The Plaintiff filed the Second Amended Complaint without leave from the Court. A party may amend its pleading once as a matter of course at any time before a responsive pleading is served; otherwise, it may amend only be leave of the court or by written consent of the adverse party. Fed R. Civ. P. 15(a). Leave to amend is freely given when justice so requires. Id. This right is not absolute, Brunt v. Serv. Employees Int'l Union, 284 F.3d 715, 720 (7th Cir. 2002), but the Court finds that the Plaintiff's actions were not taken in bad faith. Ind. Funeral Dirs. Ins. Trust v. Trustmark Ins. Corp., 347 F.3d 652, 655 (7th Cir. 2003). Accordingly, the Court reviewed the Plaintiff's Second Amended Complaint to conduct its analysis of the Plaintiff's Motion to Proceed in Forma Pauperis.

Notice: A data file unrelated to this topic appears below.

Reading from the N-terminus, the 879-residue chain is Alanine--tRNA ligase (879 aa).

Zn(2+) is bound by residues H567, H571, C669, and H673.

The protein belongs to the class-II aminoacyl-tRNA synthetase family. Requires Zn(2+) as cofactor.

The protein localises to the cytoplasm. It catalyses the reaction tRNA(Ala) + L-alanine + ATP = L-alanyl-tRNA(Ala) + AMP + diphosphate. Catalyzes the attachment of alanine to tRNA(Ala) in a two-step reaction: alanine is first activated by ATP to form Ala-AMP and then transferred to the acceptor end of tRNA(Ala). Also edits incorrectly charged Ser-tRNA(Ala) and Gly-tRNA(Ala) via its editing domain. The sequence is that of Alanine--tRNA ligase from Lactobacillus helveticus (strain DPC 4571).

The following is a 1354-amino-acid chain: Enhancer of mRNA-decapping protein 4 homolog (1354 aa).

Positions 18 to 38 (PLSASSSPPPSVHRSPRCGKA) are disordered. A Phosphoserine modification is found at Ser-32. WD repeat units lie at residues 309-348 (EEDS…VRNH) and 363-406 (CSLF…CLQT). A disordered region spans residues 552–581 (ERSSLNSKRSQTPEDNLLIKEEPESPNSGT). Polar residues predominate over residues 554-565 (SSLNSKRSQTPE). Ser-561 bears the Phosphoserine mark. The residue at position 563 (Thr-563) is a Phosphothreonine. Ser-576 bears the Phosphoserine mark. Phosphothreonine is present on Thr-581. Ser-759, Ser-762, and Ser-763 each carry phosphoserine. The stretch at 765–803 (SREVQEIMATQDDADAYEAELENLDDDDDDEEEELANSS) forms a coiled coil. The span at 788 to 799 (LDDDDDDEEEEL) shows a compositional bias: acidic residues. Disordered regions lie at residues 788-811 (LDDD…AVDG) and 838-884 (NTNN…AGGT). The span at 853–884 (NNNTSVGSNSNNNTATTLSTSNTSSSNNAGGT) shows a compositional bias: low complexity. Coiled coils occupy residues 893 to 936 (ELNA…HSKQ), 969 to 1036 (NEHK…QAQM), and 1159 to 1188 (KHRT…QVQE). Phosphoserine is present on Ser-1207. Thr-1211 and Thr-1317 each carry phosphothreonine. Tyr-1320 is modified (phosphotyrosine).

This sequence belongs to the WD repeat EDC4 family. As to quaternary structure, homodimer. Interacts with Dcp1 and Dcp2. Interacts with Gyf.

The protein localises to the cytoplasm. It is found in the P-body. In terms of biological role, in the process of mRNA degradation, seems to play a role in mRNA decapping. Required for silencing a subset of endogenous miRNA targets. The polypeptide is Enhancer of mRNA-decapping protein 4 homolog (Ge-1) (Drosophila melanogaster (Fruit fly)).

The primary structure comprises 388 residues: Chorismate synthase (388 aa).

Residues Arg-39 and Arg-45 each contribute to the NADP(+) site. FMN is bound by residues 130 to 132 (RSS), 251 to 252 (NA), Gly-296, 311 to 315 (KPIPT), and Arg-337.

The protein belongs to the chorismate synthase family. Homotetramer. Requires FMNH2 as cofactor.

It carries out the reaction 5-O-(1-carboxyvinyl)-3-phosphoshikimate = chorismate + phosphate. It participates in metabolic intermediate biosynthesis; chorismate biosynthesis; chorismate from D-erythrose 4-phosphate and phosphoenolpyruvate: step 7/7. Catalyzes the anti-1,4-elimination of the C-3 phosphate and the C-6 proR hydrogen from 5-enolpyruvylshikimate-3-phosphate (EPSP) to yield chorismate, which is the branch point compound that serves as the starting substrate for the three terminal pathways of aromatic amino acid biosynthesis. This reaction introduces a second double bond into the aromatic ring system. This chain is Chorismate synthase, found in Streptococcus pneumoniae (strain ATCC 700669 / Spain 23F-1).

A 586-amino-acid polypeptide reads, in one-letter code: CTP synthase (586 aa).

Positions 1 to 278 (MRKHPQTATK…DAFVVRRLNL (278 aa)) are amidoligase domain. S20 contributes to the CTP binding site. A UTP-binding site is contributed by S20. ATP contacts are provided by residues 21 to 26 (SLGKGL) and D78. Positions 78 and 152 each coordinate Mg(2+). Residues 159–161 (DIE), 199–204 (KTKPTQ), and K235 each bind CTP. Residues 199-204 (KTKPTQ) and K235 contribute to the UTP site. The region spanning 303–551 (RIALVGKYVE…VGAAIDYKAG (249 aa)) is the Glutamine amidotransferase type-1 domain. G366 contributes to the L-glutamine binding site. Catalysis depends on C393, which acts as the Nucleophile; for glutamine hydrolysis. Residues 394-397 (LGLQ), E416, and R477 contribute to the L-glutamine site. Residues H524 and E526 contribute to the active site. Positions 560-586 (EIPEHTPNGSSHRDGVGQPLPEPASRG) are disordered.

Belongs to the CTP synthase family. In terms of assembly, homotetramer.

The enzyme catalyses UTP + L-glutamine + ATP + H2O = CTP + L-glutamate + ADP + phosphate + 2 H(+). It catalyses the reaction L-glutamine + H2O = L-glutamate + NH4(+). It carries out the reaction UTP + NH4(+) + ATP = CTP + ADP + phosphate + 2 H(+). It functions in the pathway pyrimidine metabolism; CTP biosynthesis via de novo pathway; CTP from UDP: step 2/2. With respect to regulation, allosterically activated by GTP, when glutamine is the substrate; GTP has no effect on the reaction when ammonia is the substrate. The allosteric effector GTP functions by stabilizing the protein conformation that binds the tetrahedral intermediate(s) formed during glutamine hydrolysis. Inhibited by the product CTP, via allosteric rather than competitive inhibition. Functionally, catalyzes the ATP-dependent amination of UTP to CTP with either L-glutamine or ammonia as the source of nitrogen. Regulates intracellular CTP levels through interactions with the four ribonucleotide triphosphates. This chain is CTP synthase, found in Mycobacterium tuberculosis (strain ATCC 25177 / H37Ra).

DISCUSSION

         To authorize a litigant to proceed in Forma Pauperis, the Court must make two determinations: first, whether the litigant is unable to pay the costs of commencing the action, 28 U.S.C. § 1915(a)(1); and second, whether the action is frivolous or malicious, fails to state a claim upon which relief may be granted, or seeks monetary relief against a defendant who is immune from such relief. Id., § 1915(e)(2)(B). The Court finds that the Plaintiff's claims fail for lack of subject matter jurisdiction.

         To determine whether a Plaintiff may proceed in Forma Pauperis, the Court must look to the sufficiency of the Complaint to determine whether it can be construed as stating a claim for which relief can be granted. 28 U.S.C § 1915(e)(2)(B)(ii). “Subject-matter jurisdiction is the first question in every case, and if the court concludes that it lacks ...